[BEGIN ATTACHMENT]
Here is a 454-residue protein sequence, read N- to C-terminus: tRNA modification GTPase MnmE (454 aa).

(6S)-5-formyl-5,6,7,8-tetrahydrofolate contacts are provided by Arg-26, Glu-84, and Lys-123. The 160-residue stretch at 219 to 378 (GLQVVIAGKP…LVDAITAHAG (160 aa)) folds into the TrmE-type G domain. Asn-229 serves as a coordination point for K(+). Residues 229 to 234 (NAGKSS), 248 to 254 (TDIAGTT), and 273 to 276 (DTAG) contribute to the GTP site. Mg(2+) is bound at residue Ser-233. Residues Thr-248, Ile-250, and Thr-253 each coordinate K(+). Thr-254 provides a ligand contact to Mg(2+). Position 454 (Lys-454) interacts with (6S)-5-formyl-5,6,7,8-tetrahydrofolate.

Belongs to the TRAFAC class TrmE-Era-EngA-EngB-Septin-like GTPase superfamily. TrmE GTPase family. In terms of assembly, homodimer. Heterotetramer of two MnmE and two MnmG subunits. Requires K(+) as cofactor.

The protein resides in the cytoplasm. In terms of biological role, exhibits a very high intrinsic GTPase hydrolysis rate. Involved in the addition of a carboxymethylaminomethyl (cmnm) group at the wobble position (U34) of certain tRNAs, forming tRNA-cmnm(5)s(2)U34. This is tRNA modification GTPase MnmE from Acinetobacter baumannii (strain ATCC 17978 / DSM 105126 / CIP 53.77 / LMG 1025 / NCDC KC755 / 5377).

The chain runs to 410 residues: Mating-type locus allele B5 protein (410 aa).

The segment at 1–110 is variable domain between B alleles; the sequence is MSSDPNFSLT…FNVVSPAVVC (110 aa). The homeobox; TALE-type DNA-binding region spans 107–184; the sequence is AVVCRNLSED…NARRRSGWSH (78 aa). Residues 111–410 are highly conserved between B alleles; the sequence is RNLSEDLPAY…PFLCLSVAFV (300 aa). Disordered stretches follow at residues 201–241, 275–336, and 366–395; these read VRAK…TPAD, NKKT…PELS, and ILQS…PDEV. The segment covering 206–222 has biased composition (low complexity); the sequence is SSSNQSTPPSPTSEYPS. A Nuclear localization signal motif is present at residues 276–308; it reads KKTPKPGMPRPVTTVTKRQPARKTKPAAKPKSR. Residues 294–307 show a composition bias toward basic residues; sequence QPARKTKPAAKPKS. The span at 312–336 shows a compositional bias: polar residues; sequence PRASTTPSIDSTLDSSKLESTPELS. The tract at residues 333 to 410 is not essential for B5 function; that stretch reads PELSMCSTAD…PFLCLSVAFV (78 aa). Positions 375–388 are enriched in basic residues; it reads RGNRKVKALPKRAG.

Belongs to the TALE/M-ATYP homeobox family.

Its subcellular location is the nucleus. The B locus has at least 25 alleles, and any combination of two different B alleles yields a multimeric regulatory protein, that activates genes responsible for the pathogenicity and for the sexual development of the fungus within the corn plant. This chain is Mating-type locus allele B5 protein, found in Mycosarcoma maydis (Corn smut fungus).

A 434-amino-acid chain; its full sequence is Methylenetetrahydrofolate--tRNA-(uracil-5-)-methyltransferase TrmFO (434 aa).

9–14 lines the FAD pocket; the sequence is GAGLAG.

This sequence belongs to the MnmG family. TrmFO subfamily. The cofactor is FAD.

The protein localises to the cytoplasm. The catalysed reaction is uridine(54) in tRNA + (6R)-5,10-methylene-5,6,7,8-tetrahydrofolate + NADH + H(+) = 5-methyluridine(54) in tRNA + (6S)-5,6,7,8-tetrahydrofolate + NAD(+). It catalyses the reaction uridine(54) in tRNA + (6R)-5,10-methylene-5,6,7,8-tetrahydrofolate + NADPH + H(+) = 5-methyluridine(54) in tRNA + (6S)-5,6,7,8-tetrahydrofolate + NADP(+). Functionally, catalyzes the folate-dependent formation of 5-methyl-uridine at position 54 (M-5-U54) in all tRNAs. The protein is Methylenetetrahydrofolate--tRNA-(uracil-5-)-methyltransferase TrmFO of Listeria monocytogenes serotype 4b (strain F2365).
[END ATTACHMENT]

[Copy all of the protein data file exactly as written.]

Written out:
Here is a 454-residue protein sequence, read N- to C-terminus: tRNA modification GTPase MnmE (454 aa).

(6S)-5-formyl-5,6,7,8-tetrahydrofolate contacts are provided by Arg-26, Glu-84, and Lys-123. The 160-residue stretch at 219 to 378 (GLQVVIAGKP…LVDAITAHAG (160 aa)) folds into the TrmE-type G domain. Asn-229 serves as a coordination point for K(+). Residues 229 to 234 (NAGKSS), 248 to 254 (TDIAGTT), and 273 to 276 (DTAG) contribute to the GTP site. Mg(2+) is bound at residue Ser-233. Residues Thr-248, Ile-250, and Thr-253 each coordinate K(+). Thr-254 provides a ligand contact to Mg(2+). Position 454 (Lys-454) interacts with (6S)-5-formyl-5,6,7,8-tetrahydrofolate.

Belongs to the TRAFAC class TrmE-Era-EngA-EngB-Septin-like GTPase superfamily. TrmE GTPase family. In terms of assembly, homodimer. Heterotetramer of two MnmE and two MnmG subunits. Requires K(+) as cofactor.

The protein resides in the cytoplasm. In terms of biological role, exhibits a very high intrinsic GTPase hydrolysis rate. Involved in the addition of a carboxymethylaminomethyl (cmnm) group at the wobble position (U34) of certain tRNAs, forming tRNA-cmnm(5)s(2)U34. This is tRNA modification GTPase MnmE from Acinetobacter baumannii (strain ATCC 17978 / DSM 105126 / CIP 53.77 / LMG 1025 / NCDC KC755 / 5377).

The chain runs to 410 residues: Mating-type locus allele B5 protein (410 aa).

The segment at 1–110 is variable domain between B alleles; the sequence is MSSDPNFSLT…FNVVSPAVVC (110 aa). The homeobox; TALE-type DNA-binding region spans 107–184; the sequence is AVVCRNLSED…NARRRSGWSH (78 aa). Residues 111–410 are highly conserved between B alleles; the sequence is RNLSEDLPAY…PFLCLSVAFV (300 aa). Disordered stretches follow at residues 201–241, 275–336, and 366–395; these read VRAK…TPAD, NKKT…PELS, and ILQS…PDEV. The segment covering 206–222 has biased composition (low complexity); the sequence is SSSNQSTPPSPTSEYPS. A Nuclear localization signal motif is present at residues 276–308; it reads KKTPKPGMPRPVTTVTKRQPARKTKPAAKPKSR. Residues 294–307 show a composition bias toward basic residues; sequence QPARKTKPAAKPKS. The span at 312–336 shows a compositional bias: polar residues; sequence PRASTTPSIDSTLDSSKLESTPELS. The tract at residues 333 to 410 is not essential for B5 function; that stretch reads PELSMCSTAD…PFLCLSVAFV (78 aa). Positions 375–388 are enriched in basic residues; it reads RGNRKVKALPKRAG.

Belongs to the TALE/M-ATYP homeobox family.

Its subcellular location is the nucleus. The B locus has at least 25 alleles, and any combination of two different B alleles yields a multimeric regulatory protein, that activates genes responsible for the pathogenicity and for the sexual development of the fungus within the corn plant. This chain is Mating-type locus allele B5 protein, found in Mycosarcoma maydis (Corn smut fungus).

A 434-amino-acid chain; its full sequence is Methylenetetrahydrofolate--tRNA-(uracil-5-)-methyltransferase TrmFO (434 aa).

9–14 lines the FAD pocket; the sequence is GAGLAG.

This sequence belongs to the MnmG family. TrmFO subfamily. The cofactor is FAD.

The protein localises to the cytoplasm. The catalysed reaction is uridine(54) in tRNA + (6R)-5,10-methylene-5,6,7,8-tetrahydrofolate + NADH + H(+) = 5-methyluridine(54) in tRNA + (6S)-5,6,7,8-tetrahydrofolate + NAD(+). It catalyses the reaction uridine(54) in tRNA + (6R)-5,10-methylene-5,6,7,8-tetrahydrofolate + NADPH + H(+) = 5-methyluridine(54) in tRNA + (6S)-5,6,7,8-tetrahydrofolate + NADP(+). Functionally, catalyzes the folate-dependent formation of 5-methyl-uridine at position 54 (M-5-U54) in all tRNAs. The protein is Methylenetetrahydrofolate--tRNA-(uracil-5-)-methyltransferase TrmFO of Listeria monocytogenes serotype 4b (strain F2365).